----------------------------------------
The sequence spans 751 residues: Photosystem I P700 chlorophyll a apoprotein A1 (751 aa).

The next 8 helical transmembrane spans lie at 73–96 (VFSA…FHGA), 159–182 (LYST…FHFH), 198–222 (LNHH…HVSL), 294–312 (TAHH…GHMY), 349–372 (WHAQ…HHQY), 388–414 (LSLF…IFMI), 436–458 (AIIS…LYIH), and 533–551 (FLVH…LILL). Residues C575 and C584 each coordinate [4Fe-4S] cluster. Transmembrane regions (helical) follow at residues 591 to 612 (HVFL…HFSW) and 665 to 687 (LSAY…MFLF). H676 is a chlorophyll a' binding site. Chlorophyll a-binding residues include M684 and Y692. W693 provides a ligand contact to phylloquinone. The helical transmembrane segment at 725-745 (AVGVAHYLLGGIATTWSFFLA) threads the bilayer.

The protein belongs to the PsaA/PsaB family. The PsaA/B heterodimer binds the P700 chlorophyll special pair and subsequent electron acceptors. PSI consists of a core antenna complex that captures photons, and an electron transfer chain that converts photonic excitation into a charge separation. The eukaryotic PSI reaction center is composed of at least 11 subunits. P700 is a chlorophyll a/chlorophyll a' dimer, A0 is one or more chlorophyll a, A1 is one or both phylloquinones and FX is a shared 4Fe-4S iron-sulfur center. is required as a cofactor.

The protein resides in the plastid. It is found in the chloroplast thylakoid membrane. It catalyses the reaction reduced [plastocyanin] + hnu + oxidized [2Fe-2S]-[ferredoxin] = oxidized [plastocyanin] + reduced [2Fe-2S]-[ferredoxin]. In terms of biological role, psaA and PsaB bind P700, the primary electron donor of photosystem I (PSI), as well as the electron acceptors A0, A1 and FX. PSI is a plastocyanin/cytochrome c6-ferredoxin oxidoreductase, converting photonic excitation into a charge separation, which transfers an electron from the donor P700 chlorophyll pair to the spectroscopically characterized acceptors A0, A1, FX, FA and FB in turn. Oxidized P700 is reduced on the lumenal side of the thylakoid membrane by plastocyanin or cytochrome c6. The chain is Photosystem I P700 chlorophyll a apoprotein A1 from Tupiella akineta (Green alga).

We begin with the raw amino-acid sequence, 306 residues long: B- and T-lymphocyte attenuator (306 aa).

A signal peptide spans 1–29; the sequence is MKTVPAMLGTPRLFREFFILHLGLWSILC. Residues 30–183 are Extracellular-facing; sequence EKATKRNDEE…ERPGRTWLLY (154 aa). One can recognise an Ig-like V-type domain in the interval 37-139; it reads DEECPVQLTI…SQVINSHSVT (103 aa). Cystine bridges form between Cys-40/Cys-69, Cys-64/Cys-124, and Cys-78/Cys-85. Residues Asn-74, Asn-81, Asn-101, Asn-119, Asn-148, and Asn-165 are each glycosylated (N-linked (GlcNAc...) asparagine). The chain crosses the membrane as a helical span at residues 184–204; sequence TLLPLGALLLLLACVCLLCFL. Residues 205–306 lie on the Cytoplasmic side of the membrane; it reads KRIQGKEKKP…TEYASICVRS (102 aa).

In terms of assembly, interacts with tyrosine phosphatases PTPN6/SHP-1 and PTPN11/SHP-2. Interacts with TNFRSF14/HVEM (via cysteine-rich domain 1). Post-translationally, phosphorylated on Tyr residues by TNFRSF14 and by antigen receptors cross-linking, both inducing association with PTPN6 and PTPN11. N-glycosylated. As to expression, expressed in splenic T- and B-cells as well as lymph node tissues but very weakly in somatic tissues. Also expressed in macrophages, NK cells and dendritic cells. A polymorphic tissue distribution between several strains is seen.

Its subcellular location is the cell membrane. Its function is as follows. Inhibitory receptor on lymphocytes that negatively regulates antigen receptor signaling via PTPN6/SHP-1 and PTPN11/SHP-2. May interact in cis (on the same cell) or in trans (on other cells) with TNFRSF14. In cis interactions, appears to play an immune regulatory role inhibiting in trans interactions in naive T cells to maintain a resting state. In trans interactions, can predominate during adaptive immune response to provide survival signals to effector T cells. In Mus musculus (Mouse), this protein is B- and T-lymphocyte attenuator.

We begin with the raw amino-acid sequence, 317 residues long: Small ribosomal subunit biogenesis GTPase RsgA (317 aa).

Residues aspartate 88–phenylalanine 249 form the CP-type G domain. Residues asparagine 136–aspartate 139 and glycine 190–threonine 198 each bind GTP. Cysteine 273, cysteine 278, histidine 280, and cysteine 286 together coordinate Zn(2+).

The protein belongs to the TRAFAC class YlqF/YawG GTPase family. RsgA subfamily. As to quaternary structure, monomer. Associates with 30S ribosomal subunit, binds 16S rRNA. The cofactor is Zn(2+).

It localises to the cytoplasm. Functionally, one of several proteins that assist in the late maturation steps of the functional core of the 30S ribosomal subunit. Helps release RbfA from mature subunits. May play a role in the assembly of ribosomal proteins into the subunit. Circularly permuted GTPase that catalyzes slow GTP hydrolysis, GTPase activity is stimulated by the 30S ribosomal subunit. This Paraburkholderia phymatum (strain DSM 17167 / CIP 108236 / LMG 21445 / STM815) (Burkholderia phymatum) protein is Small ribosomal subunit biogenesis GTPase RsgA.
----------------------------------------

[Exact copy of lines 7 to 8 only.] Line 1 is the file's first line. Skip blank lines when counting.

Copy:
In terms of assembly, interacts with tyrosine phosphatases PTPN6/SHP-1 and PTPN11/SHP-2. Interacts with TNFRSF14/HVEM (via cysteine-rich domain 1). Post-translationally, phosphorylated on Tyr residues by TNFRSF14 and by antigen receptors cross-linking, both inducing association with PTPN6 and PTPN11. N-glycosylated. As to expression, expressed in splenic T- and B-cells as well as lymph node tissues but very weakly in somatic tissues. Also expressed in macrophages, NK cells and dendritic cells. A polymorphic tissue distribution between several strains is seen.

Its subcellular location is the cell membrane. Its function is as follows. Inhibitory receptor on lymphocytes that negatively regulates antigen receptor signaling via PTPN6/SHP-1 and PTPN11/SHP-2. May interact in cis (on the same cell) or in trans (on other cells) with TNFRSF14. In cis interactions, appears to play an immune regulatory role inhibiting in trans interactions in naive T cells to maintain a resting state. In trans interactions, can predominate during adaptive immune response to provide survival signals to effector T cells. In Mus musculus (Mouse), this protein is B- and T-lymphocyte attenuator.